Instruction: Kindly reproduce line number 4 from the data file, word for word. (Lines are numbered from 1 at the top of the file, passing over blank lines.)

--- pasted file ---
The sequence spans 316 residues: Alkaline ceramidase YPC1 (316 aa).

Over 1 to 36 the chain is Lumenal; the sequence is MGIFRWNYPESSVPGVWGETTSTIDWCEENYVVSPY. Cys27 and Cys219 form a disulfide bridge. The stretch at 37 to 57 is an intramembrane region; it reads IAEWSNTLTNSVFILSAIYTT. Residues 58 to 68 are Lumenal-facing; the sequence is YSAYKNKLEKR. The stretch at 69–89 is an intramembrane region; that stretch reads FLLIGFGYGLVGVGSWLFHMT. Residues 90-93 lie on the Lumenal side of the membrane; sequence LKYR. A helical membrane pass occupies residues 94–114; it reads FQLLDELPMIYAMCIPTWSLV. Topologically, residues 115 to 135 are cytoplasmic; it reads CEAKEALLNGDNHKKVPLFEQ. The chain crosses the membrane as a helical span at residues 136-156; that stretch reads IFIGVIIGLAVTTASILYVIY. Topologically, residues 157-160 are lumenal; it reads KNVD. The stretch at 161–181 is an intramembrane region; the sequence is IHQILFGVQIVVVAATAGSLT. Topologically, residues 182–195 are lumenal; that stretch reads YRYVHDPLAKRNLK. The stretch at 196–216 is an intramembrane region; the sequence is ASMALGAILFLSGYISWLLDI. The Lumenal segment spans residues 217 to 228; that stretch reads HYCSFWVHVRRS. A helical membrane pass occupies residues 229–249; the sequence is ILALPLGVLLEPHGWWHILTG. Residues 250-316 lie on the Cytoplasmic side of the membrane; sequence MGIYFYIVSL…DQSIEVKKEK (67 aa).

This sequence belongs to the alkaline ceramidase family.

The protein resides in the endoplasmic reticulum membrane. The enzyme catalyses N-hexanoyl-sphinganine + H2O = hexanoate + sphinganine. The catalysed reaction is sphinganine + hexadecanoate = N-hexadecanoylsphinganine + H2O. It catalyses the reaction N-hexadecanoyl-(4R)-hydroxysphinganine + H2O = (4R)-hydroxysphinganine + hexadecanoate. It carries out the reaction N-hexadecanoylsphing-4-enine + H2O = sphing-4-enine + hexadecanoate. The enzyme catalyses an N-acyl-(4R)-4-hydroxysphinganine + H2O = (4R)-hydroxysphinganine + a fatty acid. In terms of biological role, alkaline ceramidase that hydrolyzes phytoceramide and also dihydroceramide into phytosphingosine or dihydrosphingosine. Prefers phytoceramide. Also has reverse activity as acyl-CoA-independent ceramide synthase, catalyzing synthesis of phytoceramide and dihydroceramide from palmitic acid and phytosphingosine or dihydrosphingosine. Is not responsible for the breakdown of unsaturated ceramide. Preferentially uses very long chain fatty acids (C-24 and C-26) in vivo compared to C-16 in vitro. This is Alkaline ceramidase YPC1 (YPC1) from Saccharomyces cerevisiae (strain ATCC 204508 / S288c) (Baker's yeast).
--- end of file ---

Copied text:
The protein resides in the endoplasmic reticulum membrane. The enzyme catalyses N-hexanoyl-sphinganine + H2O = hexanoate + sphinganine. The catalysed reaction is sphinganine + hexadecanoate = N-hexadecanoylsphinganine + H2O. It catalyses the reaction N-hexadecanoyl-(4R)-hydroxysphinganine + H2O = (4R)-hydroxysphinganine + hexadecanoate. It carries out the reaction N-hexadecanoylsphing-4-enine + H2O = sphing-4-enine + hexadecanoate. The enzyme catalyses an N-acyl-(4R)-4-hydroxysphinganine + H2O = (4R)-hydroxysphinganine + a fatty acid. In terms of biological role, alkaline ceramidase that hydrolyzes phytoceramide and also dihydroceramide into phytosphingosine or dihydrosphingosine. Prefers phytoceramide. Also has reverse activity as acyl-CoA-independent ceramide synthase, catalyzing synthesis of phytoceramide and dihydroceramide from palmitic acid and phytosphingosine or dihydrosphingosine. Is not responsible for the breakdown of unsaturated ceramide. Preferentially uses very long chain fatty acids (C-24 and C-26) in vivo compared to C-16 in vitro. This is Alkaline ceramidase YPC1 (YPC1) from Saccharomyces cerevisiae (strain ATCC 204508 / S288c) (Baker's yeast).